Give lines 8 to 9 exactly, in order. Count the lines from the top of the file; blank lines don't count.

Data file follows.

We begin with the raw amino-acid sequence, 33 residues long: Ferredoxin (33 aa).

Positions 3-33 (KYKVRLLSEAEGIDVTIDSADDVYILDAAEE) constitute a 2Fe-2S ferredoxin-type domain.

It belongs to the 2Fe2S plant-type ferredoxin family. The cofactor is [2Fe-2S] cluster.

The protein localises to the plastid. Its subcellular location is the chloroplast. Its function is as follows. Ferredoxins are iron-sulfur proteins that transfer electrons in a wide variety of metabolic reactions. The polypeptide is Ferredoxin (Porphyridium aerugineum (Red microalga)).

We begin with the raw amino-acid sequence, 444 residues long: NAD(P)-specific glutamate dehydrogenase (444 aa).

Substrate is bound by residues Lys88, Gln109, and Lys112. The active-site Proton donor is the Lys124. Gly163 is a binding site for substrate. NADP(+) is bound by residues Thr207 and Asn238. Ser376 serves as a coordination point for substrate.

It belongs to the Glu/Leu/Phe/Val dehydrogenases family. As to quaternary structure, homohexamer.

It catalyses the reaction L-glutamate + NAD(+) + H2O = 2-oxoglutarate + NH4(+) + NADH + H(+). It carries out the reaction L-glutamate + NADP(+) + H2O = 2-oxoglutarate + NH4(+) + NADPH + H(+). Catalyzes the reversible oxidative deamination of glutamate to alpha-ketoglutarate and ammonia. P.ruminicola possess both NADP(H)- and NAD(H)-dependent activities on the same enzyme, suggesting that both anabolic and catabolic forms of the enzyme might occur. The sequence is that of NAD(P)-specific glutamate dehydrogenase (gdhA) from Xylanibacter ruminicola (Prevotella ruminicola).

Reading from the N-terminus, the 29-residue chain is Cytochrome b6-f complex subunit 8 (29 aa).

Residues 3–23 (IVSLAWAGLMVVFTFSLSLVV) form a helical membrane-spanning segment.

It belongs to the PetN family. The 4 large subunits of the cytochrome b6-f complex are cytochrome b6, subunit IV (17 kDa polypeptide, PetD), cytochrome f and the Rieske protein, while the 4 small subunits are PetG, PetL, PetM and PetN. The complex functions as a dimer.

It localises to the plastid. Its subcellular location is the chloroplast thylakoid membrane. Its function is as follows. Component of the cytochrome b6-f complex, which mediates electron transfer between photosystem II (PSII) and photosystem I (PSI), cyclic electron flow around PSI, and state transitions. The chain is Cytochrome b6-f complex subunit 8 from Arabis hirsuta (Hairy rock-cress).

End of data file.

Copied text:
It catalyses the reaction L-glutamate + NAD(+) + H2O = 2-oxoglutarate + NH4(+) + NADH + H(+). It carries out the reaction L-glutamate + NADP(+) + H2O = 2-oxoglutarate + NH4(+) + NADPH + H(+). Catalyzes the reversible oxidative deamination of glutamate to alpha-ketoglutarate and ammonia. P.ruminicola possess both NADP(H)- and NAD(H)-dependent activities on the same enzyme, suggesting that both anabolic and catabolic forms of the enzyme might occur. The sequence is that of NAD(P)-specific glutamate dehydrogenase (gdhA) from Xylanibacter ruminicola (Prevotella ruminicola).

Reading from the N-terminus, the 29-residue chain is Cytochrome b6-f complex subunit 8 (29 aa).